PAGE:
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American Annals of the Deaf

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Teaching from the Heart and Soul: The Robert F. Panara Story

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Haiku provided Bob with another avenue through which to combine poetry with drama. He gave many presentations and workshops at schools for deaf students. In general, he performed haiku poetry on a variety of topics such as “Hail,” “Fireworks,” and “Flowers,” which were met with creative and enthusiastic response. In showing how the students can “be” the poem, Bob would first take a haiku like the following by Shisea-Jo, titled “Umbrella”: “As I walk in the winter rain / The umbrella / Pushes me back.” He asked his students to imitate the action of the speaker in the poem. In this case, he had them hold an imaginary umbrella in hand. On their first try, they inevitably ended up stumbling backwards, holding the umbrella behind them at a sharp angle, as if the wind was pulling them back. He discussed with them what the poem says about pushing, what kind of wind it is, and how to represent this poem accurately. They must point the umbrella into the very face of the wind, he explained. In this example Bob illustrated the development of language skills, as well as thinking skills, with his student-centered approach. “This is the essence of learning,” he stressed, “if we are to get at the very root of the Latinate term educare, meaning ‘to draw out or from’ the learner.”3

When people walked into a class or workshop Bob was giving, they quickly saw how he demanded that the students “be the book” as the characters in the story or play became animated and real. His signing of Edgar Allan Poe’s “The Cask of Amontillado” was as intriguing as the story of revenge itself. Bob’s classroom was his stage, but his students were actors, too. This was the mission of another course he designed, “Creative Interpretation of Literature in Sign Language,” which he had taught at the National Theatre of the Deaf summer sessions. For Bob, the verb “to be” was focused on the students and dialogue—not the monologue of lectures. Bob saw the “act” in “active” and “interactive” not just as an emphasis on involvement of students. He also saw it in a dramatic sense. This emphasis, too, was what drove Bob to establish the Drama Club at NTID to “give students as much hands-on experience as possible in whatever their field.”4 This is why Bob’s students frequently commented on his “come-alive classroom.”5

“A poem communicates its meaning,” Bob wrote, “by the total impression it makes upon the five senses. The greater our involvement and responsiveness, the more meaningful the poem becomes and the deeper our appreciation. It is the teacher’s responsibility to make this happen—to twang the five-stringed lyre within each student and turn them on with all kinds of vibrations. This is the essence of learning.”6 Bob always sought to “get rid of the paper work” in class and to focus on such facets as the aesthetics of verse. He encouraged the students to dramatize the subtleties of their own poetry through sign language and mime. It was a challenge he accepted enthusiastically.7 He would describe “circles of meaning” as a means of getting his students to delve more deeply into verse. He would analyze, for example, the rippling, multilayered meaning of the line “I have miles to go before I sleep” in Robert Frost’s poem “Stopping by Woods on a Snowy Evening,” and in so doing, he would reveal part of his own life philosophy: that as long as a person is alive, there is more to learn and more to do.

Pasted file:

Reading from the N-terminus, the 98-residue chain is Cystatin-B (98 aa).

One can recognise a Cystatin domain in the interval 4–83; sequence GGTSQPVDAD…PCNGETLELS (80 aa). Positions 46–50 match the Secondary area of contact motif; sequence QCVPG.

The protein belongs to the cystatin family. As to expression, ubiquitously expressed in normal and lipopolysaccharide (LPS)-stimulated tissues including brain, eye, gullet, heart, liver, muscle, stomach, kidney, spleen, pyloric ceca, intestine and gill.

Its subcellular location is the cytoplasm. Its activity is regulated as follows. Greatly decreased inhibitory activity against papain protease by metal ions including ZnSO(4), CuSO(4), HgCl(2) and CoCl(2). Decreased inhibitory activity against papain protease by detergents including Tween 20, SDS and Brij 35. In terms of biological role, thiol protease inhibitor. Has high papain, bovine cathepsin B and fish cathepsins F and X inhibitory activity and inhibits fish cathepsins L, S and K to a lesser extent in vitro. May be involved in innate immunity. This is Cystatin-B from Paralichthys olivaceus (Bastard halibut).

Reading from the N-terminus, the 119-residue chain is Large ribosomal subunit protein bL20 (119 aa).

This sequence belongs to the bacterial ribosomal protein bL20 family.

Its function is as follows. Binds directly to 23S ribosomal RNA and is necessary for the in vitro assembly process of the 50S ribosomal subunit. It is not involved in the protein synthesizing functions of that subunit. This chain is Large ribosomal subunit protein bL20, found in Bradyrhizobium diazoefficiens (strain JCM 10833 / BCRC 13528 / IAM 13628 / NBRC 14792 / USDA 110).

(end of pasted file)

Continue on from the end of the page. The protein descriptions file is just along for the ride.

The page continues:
Bob’s use of dramatization in teaching was influenced by the people he had met over the years. At CSUN, he had interacted with actress Nanette Fabray, and afterwards stage and screen star Vivica Lindfors was impressed with a presentation he gave on sign-mime at the National Conference of American College Theatre Arts Association at Maryland University. He had a lively discussion with her and other participants. During earlier years at the NTD Summer School, Bob had always enjoyed mingling with celebrities. David Hays had brought stage and screen star Celeste Holm to the O’Neill Memorial Theatre Center to speak. Bob had already met her at her farm home when he used to babysit for his cousin Gilda at her summer home near Hackettown, New Jersey, and Celeste was delighted to see Bob again and learn about the NTD theater work. That year, he also had met Robert Cummings at the Americana Hotel in Rochester, where he invited the actor to come and see deaf actors perform. Cummings stayed afterwards and met the students and signed autographs. Jane Fonda was also a guest at NTID in 1974, and Bob enjoyed meeting her.

One of Bob’s NTID students, Karen Beiter, currently on the faculty, recalls the act of “being” in a literature course. The class was discussing a science fiction story about a robot who developed human characteristics that included being able to compose musical compositions. Eventually the robot realizes he is too intelligent and that he exceeds the creative qualities reserved for humans, and he decides to revert to the original role for which he was designed. “Being a typically orally-raised person that I was back then,” Beiter remembered, “I presented the story in sign language the best I could without much dramatization. Bob Panara took the same story and dramatized it visually so well that I never forgot how he played the role of the robot and suddenly, at the end, he stopped his piano playing and went back to vacuuming duties with a


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